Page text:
A fresh green salad with a just-right-balanced vinaigrette dressing was a fresh green exclamation, and a complimentary jug of house wine completed the meal. This déjeuner was presented in a manner that was not haute couture, just with the utmost respect to the food and to the diner. And all for a price that I could afford and afford to return here often...and I did.
Until I recover my words from my lost posts, I wanted to share these little memories, of a little meal, in a little place near Palais Royal with all of you.
But these memories seem not so very little, they seem immense and utterly perfect…
That is the great thing about memories, they can be what ever you want them to be…however, I have photographic proof of these memories.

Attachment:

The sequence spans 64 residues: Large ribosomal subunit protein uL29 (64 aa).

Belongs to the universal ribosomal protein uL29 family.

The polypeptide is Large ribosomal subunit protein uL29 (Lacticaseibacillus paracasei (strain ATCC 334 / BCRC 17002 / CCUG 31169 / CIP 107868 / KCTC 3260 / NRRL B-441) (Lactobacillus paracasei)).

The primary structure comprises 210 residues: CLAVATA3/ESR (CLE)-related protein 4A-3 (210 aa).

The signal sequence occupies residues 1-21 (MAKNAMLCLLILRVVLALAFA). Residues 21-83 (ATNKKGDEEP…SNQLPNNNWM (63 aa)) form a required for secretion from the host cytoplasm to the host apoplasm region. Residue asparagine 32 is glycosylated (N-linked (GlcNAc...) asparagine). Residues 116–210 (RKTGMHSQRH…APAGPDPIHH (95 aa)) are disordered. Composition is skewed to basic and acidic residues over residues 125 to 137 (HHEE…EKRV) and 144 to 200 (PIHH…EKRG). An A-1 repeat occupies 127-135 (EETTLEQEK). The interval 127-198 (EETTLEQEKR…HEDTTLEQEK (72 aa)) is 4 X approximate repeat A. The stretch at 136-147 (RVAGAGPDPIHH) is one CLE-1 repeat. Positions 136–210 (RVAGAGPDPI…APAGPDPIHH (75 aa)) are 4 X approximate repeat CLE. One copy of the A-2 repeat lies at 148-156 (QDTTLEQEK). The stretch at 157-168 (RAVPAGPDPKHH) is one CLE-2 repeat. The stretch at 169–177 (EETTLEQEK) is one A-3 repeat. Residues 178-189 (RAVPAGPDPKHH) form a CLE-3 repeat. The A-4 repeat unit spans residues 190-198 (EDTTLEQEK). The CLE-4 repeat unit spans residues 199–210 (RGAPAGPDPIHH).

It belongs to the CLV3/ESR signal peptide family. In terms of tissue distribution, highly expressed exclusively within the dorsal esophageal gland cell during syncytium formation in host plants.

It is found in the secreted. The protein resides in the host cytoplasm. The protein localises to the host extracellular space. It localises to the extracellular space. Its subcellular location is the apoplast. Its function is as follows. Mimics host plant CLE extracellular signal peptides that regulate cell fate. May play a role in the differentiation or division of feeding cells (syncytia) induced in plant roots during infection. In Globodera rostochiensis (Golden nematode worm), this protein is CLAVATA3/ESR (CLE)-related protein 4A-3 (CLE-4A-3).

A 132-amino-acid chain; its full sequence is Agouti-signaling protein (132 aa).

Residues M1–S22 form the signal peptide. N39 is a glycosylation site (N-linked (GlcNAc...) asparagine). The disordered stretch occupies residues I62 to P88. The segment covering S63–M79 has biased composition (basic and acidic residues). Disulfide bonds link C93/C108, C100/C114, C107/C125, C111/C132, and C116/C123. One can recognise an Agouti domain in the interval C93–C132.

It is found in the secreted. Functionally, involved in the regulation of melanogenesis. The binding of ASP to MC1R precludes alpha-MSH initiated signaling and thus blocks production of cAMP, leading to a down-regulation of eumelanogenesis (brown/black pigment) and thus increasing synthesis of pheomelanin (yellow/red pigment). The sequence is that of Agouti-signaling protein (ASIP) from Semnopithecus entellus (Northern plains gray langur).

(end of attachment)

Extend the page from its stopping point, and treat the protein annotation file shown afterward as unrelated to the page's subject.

Merci beaucoup for you patience…
Early in 2003 I discovered the Julie/Julie project’s blog after it was in progress for several months. In case you are not familiar with this blog/book, this is the project where Julie Powell undertakes cooking the 524 recipes in Mastering the Art of French Cooking in the space of one year.
This blog alone inspired me to flex my culinary muscles again and using Julia as a guide, discover more about what I could do in the kitchen.
Believe me I will not be undertaking all of Julia’s recipes, as Julie did. I am much to “culinary challenged” for that monumental task. But both ladies inspired me to pursue my food and photography passions, no matter what else was going on in my life.
For more on the Julie/Julie project click on the link to the left, under MY BLOG LIST.
I didn’t have to many pages to peruse in my well-worn 1961 copy of Mastering the Art of French Cooking, as my fluorescent post-it tag stopped me on page 37, Chapter One - Potages and Soups. The first recipe, Potage Parmentier was double-flagged and I had a bag of potatoes from Rexburg farm that need to be used. This simple (says Julia) and hearty soup seems to be in order for this cool pre-autumnal night.